RALEIGH, N.C. (AP) — North Carolina Rep. Dan Bishop, a vocal member of the Freedom Caucus that’s become a foil to House Speaker Kevin McCarthy, announced on Thursday that he would run for state attorney general next year rather than seek to remain in Congress.
The Republican lawyer revealed his decision in a radio interview in his hometown of Charlotte.
Bishop joined Congress in 2019 by narrowly winning a special election, after raising his profile in state politics as a chief sponsor of the controversial 2016 “bathroom bill.” A former county commissioner and state legislator, Bishop said he misses practicing law more regularly, and sees the post as a way to counter an encroaching federal government and to buttress law enforcement during a time of increasing violence.
“Over the course of many months we’ve decided this is the right thing for me to do, to come back to North Carolina,” Bishop told WBT radio, referencing his wife. “I think there’s an opportunity to use the influence of that office to restore law and order to our cities.”
Any run for attorney general is challenging during a presidential election year in the closely-divided state. Bishop said a Republican hasn’t been elected to the post in more than 125 years.
There’s a potential opening now that current Attorney General Josh Stein is seeking the Democratic nomination for governor next year. Stein won the general elections in 2016 and 2020 by less than a percentage point over Republican rivals.
In Washington, Bishop has positioned himself to the right of McCarthy, pushing back at the House leadership team for the debt ceiling and budget deal the speaker reached with President Joe Biden. Bishop was among those who showed their frustration with McCarthy by putting up procedural blockades to conducting House business and advancing GOP bills.
Bishop has been endorsed by Donald Trump in the past, and the national Club for Growth PAC swiftly endorsed his decision on Thursday. PAC President David McIntosh said the group looks “forward to providing the necessary support to ensure Bishop becomes North Carolina’s next Attorney General.” Bishop said Thursday he expects “to demonstrate very significant support” in his first campaign finance report later this month.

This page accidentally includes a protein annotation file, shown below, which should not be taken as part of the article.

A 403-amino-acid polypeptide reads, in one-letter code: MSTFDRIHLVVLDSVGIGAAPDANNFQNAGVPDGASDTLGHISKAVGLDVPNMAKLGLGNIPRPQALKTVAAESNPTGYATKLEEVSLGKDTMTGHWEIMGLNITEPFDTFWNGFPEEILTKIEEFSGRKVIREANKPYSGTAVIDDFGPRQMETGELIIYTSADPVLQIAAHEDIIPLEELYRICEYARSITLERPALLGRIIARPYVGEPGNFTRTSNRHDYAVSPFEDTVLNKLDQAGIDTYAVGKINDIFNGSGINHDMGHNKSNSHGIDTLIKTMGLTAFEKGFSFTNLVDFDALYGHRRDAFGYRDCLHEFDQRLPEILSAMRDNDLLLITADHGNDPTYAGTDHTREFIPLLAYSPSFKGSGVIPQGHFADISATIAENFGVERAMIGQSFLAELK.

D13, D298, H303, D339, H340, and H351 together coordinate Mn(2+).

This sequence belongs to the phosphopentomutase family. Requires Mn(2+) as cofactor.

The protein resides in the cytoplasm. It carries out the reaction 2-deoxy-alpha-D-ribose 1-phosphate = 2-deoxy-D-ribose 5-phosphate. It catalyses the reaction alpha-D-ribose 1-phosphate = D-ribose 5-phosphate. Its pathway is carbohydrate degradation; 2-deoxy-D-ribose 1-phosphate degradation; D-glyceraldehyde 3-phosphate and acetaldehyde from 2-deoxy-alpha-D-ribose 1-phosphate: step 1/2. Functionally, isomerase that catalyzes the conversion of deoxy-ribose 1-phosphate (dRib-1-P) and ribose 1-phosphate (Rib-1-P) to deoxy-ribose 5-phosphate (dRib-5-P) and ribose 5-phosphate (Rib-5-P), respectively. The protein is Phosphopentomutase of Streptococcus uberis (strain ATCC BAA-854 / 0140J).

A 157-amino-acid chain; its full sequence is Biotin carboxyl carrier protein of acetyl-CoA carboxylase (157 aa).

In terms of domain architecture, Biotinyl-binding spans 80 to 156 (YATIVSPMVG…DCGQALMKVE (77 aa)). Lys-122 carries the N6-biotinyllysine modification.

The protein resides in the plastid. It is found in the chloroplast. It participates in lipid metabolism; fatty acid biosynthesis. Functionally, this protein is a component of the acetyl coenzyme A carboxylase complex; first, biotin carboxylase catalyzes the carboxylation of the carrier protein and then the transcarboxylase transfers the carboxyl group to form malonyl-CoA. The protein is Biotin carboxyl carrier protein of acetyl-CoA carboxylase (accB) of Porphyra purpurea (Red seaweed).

“I really intended to go to Washington and to do what people expected me to do — to be a reliable voice for them, to be a fighter for them,” Bishop said Thursday. “This is another way to do the same fight very much on a different stage.”
Bishop’s decision opens a seat within a 14-member delegation now evenly split between Democrats and Republicans. The 8th Congressional District that Bishop currently represents stretches over all or parts of eight suburban and rural counties east of North Carolina’s largest city and is solidly conservative.
The state’s congressional boundaries will be reworked when the Republican-controlled General Assembly conducts redistricting this fall. A state Supreme Court ruling in April opens the door for boundaries that could give GOP candidates a solid chance to win at least 10 of the 14 seats.
A former Mecklenburg County commissioner who now lives in adjoining Union County, Bishop was elected to the state House in 2014 and to the Senate two years later. He was a main advocate for the 2016 state law that said transgender people had to use public bathrooms matching their birth certificates and barred local anti-discrimination ordinances.
The “bathroom bill” was partially repealed after a year of unwanted national attention upon North Carolina that led to lost business projects, conventions and basketball tournaments, ultimately costing the state more than $525 million in 2017 alone, according to an Associated Press analysis.
Democrats cited his role in the 2016 law and his votes against certifying Biden’s 2020 victories in Arizona and Pennsylvania as evidence that he’s unsuitable to be attorney general.
Bishop “is the definition of a far-right, out of touch politician who is far outside the mainstream of North Carolina,” Emily Trifone with the Democratic Attorneys General Association said in a news release.
Other announced candidates for attorney general so far include former state Rep. Tom Murry, a Republican, and Democrats Tim Dunn and Charles Ingram. Party primaries would be held in March.